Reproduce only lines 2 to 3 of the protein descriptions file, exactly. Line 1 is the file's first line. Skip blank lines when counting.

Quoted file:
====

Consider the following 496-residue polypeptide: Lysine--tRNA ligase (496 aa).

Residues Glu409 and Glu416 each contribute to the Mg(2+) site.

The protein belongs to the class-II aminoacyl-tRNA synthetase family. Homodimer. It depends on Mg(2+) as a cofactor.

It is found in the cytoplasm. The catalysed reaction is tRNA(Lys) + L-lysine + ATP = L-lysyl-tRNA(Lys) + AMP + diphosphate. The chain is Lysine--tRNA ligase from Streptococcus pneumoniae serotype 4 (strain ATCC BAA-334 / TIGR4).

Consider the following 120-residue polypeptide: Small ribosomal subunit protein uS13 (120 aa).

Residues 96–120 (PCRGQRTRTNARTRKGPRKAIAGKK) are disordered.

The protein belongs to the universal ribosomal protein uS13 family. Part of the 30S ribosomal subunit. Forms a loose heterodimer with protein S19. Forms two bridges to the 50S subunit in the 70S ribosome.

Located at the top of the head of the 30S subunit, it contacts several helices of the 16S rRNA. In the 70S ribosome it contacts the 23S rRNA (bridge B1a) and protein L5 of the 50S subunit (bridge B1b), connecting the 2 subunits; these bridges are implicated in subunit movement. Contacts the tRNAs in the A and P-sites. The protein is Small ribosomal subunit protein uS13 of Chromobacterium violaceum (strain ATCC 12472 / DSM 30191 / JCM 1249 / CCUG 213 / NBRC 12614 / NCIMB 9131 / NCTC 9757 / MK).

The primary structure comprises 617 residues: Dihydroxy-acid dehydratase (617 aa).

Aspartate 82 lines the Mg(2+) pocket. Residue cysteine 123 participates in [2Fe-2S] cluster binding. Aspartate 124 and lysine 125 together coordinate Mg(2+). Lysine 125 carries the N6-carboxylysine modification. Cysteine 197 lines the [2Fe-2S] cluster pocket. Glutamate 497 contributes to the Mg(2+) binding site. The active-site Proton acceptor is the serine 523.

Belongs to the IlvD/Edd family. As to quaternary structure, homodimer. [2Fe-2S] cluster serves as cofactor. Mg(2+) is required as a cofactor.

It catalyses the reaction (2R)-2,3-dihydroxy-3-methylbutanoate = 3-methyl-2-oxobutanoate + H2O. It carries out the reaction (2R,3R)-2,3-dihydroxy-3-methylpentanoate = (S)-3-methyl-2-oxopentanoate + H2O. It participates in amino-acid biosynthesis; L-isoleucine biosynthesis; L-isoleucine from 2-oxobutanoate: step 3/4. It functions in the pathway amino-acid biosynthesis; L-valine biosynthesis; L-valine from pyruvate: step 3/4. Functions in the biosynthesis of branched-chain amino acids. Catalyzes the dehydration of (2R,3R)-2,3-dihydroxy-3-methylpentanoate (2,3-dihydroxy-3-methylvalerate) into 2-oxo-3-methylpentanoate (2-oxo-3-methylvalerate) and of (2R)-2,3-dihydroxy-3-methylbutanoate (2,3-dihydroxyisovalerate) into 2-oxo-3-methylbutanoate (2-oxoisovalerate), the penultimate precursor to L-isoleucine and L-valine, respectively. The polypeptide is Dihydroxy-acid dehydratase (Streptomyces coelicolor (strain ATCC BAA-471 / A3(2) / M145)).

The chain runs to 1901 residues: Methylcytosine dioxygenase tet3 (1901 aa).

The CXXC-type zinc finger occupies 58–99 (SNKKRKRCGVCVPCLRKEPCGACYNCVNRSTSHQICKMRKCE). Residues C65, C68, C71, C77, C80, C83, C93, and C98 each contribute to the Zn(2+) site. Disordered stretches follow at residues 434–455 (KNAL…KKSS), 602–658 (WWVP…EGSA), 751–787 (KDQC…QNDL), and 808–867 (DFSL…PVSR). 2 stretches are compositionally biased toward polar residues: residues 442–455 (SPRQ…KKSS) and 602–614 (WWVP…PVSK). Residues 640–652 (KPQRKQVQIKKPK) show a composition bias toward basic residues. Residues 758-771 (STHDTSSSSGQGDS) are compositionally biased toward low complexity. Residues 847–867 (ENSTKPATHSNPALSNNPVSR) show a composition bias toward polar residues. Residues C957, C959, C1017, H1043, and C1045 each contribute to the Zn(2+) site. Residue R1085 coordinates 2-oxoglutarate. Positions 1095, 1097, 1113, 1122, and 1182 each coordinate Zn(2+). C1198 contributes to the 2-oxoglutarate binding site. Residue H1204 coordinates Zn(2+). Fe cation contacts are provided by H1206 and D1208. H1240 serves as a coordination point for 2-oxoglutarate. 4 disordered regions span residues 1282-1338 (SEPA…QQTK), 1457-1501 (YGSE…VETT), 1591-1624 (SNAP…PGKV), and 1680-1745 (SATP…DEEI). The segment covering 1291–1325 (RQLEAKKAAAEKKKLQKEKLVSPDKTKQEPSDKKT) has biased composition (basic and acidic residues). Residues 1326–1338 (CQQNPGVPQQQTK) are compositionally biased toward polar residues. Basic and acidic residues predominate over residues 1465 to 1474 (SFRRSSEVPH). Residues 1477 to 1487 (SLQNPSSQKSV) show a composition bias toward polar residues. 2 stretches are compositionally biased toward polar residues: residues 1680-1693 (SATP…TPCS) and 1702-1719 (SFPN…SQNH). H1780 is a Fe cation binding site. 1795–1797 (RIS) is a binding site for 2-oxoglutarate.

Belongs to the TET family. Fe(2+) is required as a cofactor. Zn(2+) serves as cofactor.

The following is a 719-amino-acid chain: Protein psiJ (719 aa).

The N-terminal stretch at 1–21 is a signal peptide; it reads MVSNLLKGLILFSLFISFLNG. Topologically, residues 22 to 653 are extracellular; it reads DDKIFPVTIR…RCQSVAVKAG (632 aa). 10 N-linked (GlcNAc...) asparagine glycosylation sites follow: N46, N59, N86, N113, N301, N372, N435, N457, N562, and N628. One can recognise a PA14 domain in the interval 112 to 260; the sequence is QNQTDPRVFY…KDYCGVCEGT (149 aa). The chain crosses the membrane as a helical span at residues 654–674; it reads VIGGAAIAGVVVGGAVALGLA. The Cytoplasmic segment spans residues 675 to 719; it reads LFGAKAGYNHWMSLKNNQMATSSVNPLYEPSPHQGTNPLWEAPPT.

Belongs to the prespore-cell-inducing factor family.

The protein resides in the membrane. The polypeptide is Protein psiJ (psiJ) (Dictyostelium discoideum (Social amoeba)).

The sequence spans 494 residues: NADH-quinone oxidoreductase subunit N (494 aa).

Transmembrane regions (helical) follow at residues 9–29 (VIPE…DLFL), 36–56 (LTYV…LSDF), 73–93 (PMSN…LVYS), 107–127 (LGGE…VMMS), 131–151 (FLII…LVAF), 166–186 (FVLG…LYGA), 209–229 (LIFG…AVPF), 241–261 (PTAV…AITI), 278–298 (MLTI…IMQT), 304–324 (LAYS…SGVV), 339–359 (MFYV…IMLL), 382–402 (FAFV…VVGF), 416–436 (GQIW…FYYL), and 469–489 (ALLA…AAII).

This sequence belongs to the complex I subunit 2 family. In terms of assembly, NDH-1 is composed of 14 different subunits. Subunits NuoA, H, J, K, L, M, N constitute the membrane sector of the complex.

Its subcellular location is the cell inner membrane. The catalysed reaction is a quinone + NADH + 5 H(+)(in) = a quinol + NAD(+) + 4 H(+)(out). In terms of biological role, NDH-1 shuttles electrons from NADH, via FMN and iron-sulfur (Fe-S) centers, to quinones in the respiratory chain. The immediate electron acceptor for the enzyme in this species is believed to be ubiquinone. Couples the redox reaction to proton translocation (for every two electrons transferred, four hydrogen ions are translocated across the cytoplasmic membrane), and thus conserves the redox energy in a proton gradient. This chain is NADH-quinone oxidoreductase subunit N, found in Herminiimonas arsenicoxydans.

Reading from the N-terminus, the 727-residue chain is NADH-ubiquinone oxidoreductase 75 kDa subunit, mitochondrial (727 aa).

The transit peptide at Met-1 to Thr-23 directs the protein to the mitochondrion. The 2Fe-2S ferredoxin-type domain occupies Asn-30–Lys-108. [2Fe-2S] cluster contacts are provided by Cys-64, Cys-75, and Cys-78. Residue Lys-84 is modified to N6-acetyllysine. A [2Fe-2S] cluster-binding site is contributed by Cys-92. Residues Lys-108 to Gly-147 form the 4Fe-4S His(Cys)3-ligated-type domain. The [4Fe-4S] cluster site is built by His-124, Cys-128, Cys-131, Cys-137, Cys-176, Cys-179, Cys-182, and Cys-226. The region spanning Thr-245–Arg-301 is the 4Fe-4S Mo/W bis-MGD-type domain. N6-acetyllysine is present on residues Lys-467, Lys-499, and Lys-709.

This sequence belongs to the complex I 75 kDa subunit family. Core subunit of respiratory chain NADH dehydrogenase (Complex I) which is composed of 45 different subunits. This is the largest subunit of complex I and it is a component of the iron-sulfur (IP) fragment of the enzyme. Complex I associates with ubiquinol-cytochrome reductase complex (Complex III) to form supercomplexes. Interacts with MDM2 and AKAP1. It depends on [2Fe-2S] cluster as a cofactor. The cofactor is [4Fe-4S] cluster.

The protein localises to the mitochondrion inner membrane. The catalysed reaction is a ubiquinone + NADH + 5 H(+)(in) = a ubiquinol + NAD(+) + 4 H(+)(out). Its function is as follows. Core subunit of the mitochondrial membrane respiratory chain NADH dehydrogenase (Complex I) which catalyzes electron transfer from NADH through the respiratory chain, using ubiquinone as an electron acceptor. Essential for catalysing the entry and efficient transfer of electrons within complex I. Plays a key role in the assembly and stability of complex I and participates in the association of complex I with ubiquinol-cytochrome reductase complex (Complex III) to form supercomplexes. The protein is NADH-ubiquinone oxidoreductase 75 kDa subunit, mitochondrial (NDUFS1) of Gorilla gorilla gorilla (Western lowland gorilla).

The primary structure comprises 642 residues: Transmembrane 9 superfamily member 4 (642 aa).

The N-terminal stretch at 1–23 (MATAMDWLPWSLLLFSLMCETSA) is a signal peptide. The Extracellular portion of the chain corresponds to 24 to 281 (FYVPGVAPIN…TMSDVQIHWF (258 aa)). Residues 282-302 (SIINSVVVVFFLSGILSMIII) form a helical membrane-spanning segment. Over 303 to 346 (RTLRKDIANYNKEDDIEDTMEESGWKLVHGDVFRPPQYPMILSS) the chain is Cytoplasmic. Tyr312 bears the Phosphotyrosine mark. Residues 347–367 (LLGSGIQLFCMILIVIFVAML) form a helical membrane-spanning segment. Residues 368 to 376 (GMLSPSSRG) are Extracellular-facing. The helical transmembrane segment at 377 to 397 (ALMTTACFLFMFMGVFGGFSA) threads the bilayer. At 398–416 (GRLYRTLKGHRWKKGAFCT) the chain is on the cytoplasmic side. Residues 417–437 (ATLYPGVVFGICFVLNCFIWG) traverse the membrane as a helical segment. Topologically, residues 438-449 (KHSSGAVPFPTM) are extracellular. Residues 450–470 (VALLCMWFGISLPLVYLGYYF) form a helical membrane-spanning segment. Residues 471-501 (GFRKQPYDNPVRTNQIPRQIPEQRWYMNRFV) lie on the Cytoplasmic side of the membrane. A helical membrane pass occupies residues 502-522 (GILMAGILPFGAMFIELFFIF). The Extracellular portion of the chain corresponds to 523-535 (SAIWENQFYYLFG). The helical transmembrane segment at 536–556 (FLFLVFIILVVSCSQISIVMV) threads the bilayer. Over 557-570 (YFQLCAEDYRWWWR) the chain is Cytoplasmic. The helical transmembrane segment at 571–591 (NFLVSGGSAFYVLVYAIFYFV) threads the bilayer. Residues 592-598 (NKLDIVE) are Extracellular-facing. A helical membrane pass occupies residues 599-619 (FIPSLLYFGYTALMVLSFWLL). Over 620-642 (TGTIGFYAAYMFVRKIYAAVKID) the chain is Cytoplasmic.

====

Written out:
Residues Glu409 and Glu416 each contribute to the Mg(2+) site.

The protein belongs to the class-II aminoacyl-tRNA synthetase family. Homodimer. It depends on Mg(2+) as a cofactor.